Article: Writing Careers
This article covers the following jobs:
- Advertising Copywriter
- Magazine Journalist
- Newspaper Journalist
- Technical Author
The job descriptions are only a brief summary. It is recommended that you do further research on jobs that interest you.
Video: - Various: Writing Careers
Some of the careers in this area
Authors write fiction, such as novels, or non-fiction such as textbooks. They must have a good understanding of language, sentence structure and grammar, as well as the ability to write creatively and with imagination.
Some authors try different types of writing before they decide to concentrate on a certain area. For example, within adult fiction, it's possible to specialise in writing such as romance, crime, science fiction and historical fiction.
All authors have to make sure that references, quotations, geographical locations and historical settings are accurate. They need to do a lot of research beforehand.
Very few authors earn a living entirely from writing. For most authors, it's a part-time activity. It's often difficult to gain acceptance by editors in publishing firms, or by a literary agent who will help an author sell work to a publisher. Editors or agents receive so many manuscripts that they reject most of them.
There is no set route to enter a career as an author. It's often useful to join writers' clubs, attend evening classes in creative writing, take part in literary workshops or enter writing/short story competitions.
You can also study creative writing at degree and postgraduate level.
Newspaper journalists work as reporters on local, regional or national newspapers. They collect information, investigate stories and events, and write articles.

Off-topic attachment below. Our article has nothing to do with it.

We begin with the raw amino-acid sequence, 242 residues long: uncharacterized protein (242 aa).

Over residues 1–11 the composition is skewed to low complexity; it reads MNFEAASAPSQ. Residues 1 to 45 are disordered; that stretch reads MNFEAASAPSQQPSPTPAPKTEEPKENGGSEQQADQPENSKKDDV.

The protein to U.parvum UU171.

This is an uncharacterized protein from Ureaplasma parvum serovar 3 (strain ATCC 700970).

They collect background information by using personal contacts, libraries and the internet. They gain an insight into events by interviewing people. They need to work to tight deadlines.
Entry to this career is highly competitive and most entrants are graduates. Nearly all journalists start work on local papers before they can move to the national press.
Technical authors write documents on engineering, ICT, scientific and other technical subjects.
They work on a variety of materials, including user guides, websites, reference manuals, e-learning resources, podcasts, online help notes and sales brochures.
To do their work, they look at relevant documents and talk to people who work in the area they are writing about.
Often, they have to visualise equipment and products. This is because the goods haven't been made by the time they need to start writing.
Where equipment or products are available, the technical author inspects them to understand how they work.
Most technical authors have a degree in a subject that is relevant to the area they are writing about. Many also have technical writing training.
Advertising copywriters write the wording of advertisements (ads), which can take the form of online ads, newspaper or magazine ads, brochures and posters, or internet, TV and radio ads.
The client provides a brief, about the product and the target audience. Copywriters need to understand who the ad is aimed at, so they can develop ideas to attract their attention. They work closely with an art director in a creative team.